The 21st Conference also:

· Admitted Bhutan, Equatorial Guinea, Saint Vincent and the Grenadines, Tonga and Zimbabwe to FAO membership.

· Endorsed the steps taken by the Director-General on follow-up action to the 1979 World Conference on Agrarian Reform and Rural Development (WCARRD).

· Adopted a resolution to observe World Food Day, 16 October, on a regular yearly, global basis.

· Adopted a resolution calling on governments to take action to conserve diminishing forestry and fuelwood resources and to ensure forestry's contribution to agricultural and rural development.

· Appointed Dr Monkombu Sambasivan Swaminathan of India as Independent Chairman of the 49-nation Council, FAO's most important governing body after the Conference. Mr Swaminathan, a noted Agricultural Research Scientist, succeeds Mr Bukar Shaib of Nigeria and will serve until November 1983.

· Approved a resolution requesting FAO to draft an international convention to ensure that global plant genetic resources of agricultural interest are conserved and used for the benefit of all humanity.

· Set the date of the 22nd Conference at 5-24 November 1983.

Fuelwood: what must be done

At present there are about 100 million people living in areas of serious fuelwood shortage. By the end of the century, if nothing were done, over two billion people would be affected - a third of the entire population of the globe.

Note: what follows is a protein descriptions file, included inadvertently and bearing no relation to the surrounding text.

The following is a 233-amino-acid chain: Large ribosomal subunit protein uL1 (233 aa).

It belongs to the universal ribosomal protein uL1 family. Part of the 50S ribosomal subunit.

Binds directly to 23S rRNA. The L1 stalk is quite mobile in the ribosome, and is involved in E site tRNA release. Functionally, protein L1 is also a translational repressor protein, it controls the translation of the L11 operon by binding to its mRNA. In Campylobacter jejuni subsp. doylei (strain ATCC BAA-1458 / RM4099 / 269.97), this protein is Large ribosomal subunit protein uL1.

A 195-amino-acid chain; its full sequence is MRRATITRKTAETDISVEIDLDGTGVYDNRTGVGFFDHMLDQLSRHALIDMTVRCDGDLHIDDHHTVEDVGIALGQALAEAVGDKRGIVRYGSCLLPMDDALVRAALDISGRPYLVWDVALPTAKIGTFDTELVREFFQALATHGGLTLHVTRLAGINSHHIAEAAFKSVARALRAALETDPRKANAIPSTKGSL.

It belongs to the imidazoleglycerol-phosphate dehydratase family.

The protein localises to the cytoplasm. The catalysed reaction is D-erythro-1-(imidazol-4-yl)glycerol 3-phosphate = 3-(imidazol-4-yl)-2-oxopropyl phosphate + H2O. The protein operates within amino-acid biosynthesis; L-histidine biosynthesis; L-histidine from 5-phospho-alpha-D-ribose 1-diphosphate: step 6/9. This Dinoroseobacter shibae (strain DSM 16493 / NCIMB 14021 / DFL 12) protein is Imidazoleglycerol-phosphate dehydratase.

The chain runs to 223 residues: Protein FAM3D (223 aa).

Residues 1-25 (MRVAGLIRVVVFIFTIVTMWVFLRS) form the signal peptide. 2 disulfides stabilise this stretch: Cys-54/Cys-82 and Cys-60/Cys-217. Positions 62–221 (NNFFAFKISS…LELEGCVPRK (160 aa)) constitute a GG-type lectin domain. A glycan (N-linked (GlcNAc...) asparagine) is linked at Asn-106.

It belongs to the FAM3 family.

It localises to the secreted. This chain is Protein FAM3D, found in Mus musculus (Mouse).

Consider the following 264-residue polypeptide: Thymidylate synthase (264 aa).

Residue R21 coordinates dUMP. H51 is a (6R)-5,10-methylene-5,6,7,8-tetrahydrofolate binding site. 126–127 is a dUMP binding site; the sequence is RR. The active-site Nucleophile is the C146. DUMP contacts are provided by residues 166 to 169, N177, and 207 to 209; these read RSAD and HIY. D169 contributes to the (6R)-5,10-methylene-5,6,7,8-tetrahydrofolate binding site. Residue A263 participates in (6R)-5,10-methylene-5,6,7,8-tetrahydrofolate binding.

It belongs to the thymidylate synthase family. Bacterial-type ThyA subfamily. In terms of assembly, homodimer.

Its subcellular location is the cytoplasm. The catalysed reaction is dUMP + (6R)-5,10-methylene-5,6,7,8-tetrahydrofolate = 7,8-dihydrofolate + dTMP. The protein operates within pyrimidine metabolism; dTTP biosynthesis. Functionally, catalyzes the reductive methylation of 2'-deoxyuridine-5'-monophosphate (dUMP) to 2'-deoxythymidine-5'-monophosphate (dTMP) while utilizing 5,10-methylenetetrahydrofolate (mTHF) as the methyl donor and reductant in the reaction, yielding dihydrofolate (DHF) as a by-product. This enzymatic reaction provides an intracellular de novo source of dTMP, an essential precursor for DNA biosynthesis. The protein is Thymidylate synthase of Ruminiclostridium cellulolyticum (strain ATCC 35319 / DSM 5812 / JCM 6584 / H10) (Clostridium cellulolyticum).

The main lines of action are clear, although the achievement of solutions will be neither easy nor quick. The productivity of existing fuelwood resources must be improved through conservation and management; the level of planting must on average be increased fivefold to create new resources; the distribution of firewood, including the long-distance transportation of wood in the form of charcoal, must be rationally and economically organized; the efficiency of fuelwood use must be increased, so as to make better use of available supplies; and where necessary, substitutes for fuelwood must be made available. It is surely a devastating comment on the lopsided and distorted way in which the world is progressing that while some regions are graduating from pocket calculators to personal computers, others are less and less able to find the fuel for cooking and heating on which they have been able to count since the first days of civilization. FAO must play a leading role in the international attack on this problem, at once so simple and so complex.

Edouard Saouma
Director-General of FAO
in his opening address to
the 21st FAO Conference

TENDING CHIR PINE SEEDLINGS AT A NURSERY TN PAKISTAN reforestation in the developing world needs to be multiplied by five